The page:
Reforms pertaining to Evidence

Withholding of Exculpatory Evidence Should Be A Crime

The withholding of information favorable to the defense is nothing new and is a major cause of wrongful conviction. Sami Leka served 13 years for a murder he was innocent of. An off-duty police officer observed the shooting from his apartment and saw that it was not Leka, but this information was not turned over to the defense. More recently, on Feb. 7, 2006, Anthony DiSimone’s conviction was overturned by Federal District Judge Charles L. Brieant after DiSimone had served 7 years. Prosecutors had withheld 376 pages and 52 boxes of evidence. Judge Brieant categorized the withheld evidence as having “raised very serious issues of actual innocence, clearly arising to the level of reasonable doubt.”

Police and prosecutors sometimes withhold evidence which results in innocent people being wrongfully convicted and therefore serving prison time, often long sentences. There are laws against this, but there are no teeth in them, and there are no penalties which personally affect those who commit such acts; they get away unpunished. It should be a crime whenever police or prosecutors withhold evidence, punishable with heavy fines and prison time. This would give pause to those who would sacrifice truth and fairness and make patsies of innocent men and women in order to simply solve a case and get a conviction.

There Needs To Be A Better Evidence Preservation System In New York; Failure to Preserve Evidence either Pre-Trial or Post Trial Should Be Automatic Grounds For Dismissal Of The Indictment.

The failure to preserve evidence is quite serious because it prevents innocent defendants from being able to use that evidence to establish their innocence, or at the very least argue it. In cases where evidence was sought after conviction in order to perform DNA testing, and the evidence has not been preserved, the accused remains in prison. Alan Newton served 21 years in the N.Y. Prison System for a rape which DNA proved that he did not commit. Twelve of those 21 years were spent while police claimed that they could not locate the evidence which when tested would clear him. When it was located, it was right where the defense had been saying it was. If that evidence had never been located, Alan would have remained in prison, because under the current law when evidence is lost and therefore can’t be tested for DNA, the wrongfully convicted remain in prison, thereby penalizing the innocent for the failure of law enforcement to do their job of evidence preservation.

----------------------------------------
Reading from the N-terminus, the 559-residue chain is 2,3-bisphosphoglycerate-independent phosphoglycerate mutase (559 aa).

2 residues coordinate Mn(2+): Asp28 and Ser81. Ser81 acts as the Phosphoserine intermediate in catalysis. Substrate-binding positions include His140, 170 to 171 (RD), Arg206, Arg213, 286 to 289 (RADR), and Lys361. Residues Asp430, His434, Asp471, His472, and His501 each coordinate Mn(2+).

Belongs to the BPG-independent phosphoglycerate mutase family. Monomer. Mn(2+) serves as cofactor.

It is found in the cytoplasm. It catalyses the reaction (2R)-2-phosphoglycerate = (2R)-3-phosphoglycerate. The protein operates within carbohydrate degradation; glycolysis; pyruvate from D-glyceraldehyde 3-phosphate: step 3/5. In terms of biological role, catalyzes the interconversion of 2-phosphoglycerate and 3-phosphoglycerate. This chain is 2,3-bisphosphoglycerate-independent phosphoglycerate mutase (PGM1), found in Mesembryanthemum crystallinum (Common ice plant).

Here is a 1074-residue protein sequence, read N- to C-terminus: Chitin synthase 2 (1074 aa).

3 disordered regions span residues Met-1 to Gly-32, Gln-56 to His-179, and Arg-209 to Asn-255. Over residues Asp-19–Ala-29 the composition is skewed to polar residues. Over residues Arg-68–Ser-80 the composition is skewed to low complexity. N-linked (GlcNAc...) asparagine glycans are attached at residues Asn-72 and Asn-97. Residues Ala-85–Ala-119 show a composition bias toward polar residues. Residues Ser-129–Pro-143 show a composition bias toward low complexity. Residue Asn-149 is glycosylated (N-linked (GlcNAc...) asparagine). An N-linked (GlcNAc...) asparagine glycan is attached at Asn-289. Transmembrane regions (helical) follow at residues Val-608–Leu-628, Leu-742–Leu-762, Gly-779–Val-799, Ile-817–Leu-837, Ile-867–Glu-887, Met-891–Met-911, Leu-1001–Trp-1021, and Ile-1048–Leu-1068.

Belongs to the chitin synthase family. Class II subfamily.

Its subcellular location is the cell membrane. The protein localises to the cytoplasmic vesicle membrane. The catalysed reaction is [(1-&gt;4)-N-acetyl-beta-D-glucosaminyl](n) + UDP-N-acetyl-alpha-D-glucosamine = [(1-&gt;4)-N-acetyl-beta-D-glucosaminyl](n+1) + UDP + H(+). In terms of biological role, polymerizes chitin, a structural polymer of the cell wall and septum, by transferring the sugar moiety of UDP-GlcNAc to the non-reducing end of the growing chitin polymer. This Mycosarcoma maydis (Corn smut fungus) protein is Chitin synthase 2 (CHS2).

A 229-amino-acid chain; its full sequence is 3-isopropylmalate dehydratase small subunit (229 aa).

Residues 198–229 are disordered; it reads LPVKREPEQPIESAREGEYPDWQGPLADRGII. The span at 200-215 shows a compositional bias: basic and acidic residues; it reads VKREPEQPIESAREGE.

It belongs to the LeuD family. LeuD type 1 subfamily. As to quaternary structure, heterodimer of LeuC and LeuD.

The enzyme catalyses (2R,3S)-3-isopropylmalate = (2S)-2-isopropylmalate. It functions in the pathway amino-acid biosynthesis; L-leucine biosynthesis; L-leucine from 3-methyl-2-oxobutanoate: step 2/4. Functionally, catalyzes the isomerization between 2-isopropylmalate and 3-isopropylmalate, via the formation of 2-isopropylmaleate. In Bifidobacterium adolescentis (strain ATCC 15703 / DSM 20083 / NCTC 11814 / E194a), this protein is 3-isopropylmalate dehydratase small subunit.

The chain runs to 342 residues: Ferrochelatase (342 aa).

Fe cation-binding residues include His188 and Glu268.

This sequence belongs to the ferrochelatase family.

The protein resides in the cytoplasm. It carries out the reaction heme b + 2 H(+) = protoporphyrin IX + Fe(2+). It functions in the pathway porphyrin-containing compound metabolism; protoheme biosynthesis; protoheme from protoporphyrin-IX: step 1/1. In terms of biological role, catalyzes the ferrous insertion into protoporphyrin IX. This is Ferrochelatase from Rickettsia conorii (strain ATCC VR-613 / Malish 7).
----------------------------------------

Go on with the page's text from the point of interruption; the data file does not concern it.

The law should be changed so that in such cases the defendant is given the same results he or she could have obtained if the evidence had been preserved and a negative DNA test result obtained.

“Jeffrey Deskovic, JD, MA, is an internationally recognized wrongful conviction expert and founder of The Jeffrey Deskovic Foundation for Justice, which has freed 7 wrongfully convicted people and helped pass 3 laws aimed at preventing wrongful conviction. Jeff is an advisory board member of It Could Happen To You, which has chapters in CA, NY, and PA. He serves on the Global Advisory Council for Restorative Justice International, and is a sometimes co-host and co-producer of the show, “360 Degrees of Success.” Jeff was exonerated after 16 years in prison-from age 17-32- before DNA exonerated him and identified the actual perpetrator. A short documentary about his life is entitled “Conviction”, and there episode 1 of his story in Virtual Reality is called, “Once Upon A Time In Peekskill“. Jeff has a Masters Degree from the John Jay College of Criminal Justice, with his thesis written on wrongful conviction causes and reforms needed to address them, and a law degree from the Elisabeth Haub School of Law at Pace University.


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About The Author

Disclaimer: the views expressed by guest writers are strictly those of the author and may not reflect the views of the Vanguard, its editor, or its editorial board.